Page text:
My First Blow On the Whistle

In 1982 I was a young Constable of Police, stationed at a busy inner suburban police station. Until this particular day I had not directly experienced anything that I would categorise as corrupt conduct, but when I was asked to avoid charging a local cop-friendly panel beater, I knew exactly what I was dealing with. What I didn’t know about was the impact seemingly low-level corruption can have on a whistleblower, and the lasting effects that can follow.

It was the early 1980′s, and I had recently been appointed to a busy inner suburban police station. I was working at the watch-house counter when two Vietnamese men came into the police station. (At this time the police force was a man’s world, and a white man’s world at that. Racism was common, and the police station where I worked had a very large Vietnamese community. Suffice it to say that the relationship between police and the Vietnamese community was not as good as it should have been.)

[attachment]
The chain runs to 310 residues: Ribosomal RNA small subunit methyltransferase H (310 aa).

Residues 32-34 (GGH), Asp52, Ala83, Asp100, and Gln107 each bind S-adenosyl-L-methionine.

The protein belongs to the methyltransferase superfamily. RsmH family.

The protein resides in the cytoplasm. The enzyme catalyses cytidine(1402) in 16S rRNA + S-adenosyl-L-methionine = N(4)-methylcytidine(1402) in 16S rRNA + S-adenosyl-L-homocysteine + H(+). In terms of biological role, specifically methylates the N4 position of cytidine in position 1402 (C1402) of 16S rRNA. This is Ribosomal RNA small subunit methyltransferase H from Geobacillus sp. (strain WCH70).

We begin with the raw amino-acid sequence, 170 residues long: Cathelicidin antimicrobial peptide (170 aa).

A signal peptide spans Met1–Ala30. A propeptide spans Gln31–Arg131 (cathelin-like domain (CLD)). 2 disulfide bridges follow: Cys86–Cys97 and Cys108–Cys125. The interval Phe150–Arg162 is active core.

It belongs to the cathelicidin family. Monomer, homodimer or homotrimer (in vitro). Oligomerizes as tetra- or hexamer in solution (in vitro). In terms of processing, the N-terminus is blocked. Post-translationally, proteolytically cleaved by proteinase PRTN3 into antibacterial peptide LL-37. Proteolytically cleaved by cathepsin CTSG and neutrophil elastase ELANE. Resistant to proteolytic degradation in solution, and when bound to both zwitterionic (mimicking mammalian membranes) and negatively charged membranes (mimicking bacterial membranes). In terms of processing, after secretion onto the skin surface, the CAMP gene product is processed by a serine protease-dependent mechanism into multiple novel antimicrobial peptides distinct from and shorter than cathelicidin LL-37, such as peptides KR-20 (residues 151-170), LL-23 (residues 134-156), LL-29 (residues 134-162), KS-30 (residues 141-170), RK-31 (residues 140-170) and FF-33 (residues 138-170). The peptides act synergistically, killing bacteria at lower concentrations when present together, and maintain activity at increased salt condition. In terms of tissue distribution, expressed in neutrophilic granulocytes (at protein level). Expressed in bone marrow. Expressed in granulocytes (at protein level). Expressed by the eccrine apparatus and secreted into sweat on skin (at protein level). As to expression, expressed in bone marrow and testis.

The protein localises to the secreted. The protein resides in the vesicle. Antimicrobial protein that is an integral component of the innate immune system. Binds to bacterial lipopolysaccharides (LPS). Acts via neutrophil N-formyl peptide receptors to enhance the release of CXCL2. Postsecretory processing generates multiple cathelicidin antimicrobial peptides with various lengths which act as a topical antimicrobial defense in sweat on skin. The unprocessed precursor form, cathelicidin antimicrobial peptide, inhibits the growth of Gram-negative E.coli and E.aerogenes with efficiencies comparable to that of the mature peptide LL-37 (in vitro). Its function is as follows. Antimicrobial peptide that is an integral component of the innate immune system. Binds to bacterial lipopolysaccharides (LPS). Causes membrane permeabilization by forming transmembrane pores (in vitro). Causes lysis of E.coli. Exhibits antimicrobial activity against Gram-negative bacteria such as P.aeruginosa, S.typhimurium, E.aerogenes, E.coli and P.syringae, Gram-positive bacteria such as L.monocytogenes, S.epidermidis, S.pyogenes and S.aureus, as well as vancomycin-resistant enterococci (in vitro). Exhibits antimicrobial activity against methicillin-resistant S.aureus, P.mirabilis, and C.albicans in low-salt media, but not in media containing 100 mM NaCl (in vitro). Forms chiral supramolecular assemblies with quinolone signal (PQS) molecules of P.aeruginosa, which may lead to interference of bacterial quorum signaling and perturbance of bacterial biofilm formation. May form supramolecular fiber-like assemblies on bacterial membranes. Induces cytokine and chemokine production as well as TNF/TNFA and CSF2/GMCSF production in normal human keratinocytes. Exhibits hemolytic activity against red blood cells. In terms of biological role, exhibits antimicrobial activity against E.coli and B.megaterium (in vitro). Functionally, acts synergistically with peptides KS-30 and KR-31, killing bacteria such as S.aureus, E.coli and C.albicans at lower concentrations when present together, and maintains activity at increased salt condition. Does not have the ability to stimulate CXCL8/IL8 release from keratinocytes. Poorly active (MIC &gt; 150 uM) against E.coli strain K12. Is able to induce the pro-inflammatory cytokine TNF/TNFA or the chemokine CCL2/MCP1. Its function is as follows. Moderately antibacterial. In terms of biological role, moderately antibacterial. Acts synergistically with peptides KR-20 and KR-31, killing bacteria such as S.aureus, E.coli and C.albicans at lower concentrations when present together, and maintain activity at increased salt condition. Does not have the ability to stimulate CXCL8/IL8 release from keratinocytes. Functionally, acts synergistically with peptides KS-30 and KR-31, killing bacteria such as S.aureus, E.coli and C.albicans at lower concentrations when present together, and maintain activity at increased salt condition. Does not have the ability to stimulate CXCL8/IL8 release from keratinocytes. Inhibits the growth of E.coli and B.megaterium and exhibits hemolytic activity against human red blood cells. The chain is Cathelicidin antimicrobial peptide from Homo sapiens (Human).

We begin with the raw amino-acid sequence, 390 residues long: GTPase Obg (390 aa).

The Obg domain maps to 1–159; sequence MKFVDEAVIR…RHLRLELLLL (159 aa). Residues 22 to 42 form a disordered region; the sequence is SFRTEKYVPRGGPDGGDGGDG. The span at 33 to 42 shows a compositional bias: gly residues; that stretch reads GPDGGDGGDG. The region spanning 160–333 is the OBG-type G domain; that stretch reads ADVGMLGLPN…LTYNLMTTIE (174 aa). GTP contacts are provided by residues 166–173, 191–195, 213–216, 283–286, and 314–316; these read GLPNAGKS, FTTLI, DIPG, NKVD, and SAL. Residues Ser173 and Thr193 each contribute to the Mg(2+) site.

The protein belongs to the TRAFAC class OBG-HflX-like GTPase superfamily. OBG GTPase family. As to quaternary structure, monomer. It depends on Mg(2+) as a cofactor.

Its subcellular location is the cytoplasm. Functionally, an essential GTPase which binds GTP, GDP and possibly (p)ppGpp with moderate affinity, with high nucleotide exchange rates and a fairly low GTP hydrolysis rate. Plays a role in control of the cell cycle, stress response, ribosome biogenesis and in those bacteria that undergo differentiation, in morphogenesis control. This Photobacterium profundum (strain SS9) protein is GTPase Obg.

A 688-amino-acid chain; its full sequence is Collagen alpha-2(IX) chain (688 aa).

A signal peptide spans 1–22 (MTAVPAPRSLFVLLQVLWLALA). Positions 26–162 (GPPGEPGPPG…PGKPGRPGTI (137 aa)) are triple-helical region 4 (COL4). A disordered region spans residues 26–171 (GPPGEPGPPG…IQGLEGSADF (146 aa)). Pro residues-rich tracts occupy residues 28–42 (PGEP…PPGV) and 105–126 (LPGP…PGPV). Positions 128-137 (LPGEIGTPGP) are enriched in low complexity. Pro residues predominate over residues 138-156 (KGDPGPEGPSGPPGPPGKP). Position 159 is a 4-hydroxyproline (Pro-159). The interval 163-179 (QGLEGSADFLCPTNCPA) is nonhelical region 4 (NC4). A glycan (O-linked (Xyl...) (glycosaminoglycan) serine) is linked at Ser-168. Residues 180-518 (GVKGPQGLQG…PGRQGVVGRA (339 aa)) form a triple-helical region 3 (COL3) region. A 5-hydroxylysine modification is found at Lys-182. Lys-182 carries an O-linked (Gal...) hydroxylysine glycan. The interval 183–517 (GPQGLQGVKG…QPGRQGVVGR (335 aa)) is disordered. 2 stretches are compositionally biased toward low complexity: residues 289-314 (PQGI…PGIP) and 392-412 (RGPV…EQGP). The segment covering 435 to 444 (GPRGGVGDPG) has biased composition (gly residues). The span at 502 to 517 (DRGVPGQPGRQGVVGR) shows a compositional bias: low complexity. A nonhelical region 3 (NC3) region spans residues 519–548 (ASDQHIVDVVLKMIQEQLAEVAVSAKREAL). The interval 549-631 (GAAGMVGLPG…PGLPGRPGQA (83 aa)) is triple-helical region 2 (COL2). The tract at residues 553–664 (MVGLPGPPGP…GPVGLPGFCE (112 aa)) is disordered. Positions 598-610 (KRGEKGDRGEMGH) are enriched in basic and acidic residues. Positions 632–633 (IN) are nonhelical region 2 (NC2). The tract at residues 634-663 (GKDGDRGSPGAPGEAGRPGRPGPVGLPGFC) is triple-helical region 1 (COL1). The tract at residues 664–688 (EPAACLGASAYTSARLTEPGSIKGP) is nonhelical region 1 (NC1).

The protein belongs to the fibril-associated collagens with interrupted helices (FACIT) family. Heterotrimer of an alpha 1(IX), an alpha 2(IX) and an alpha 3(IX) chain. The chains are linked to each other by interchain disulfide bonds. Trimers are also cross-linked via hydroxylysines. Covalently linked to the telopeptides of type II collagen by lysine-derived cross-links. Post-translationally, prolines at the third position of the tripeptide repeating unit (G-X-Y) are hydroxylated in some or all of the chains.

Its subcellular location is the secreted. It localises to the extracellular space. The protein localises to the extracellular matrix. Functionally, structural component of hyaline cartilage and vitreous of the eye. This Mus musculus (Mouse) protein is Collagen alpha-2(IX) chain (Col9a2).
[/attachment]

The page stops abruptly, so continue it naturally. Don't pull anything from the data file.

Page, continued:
The two men had minor injuries and, with the aid of a telephone interpreting service, they explained what had happened to them. They had been involved in a minor car accident, and happened to be in front of a panel shop owned by the driver of the other car. The panel shop owner invited the two men into his workshop, then closed the door behind them and demanded that they pay for the damage to his car. The panel shop owner assaulted the two men, and they had come to the police station to report the matter.

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Image - Constable Peter Mericka

Constable Peter Mericka – circa 1982

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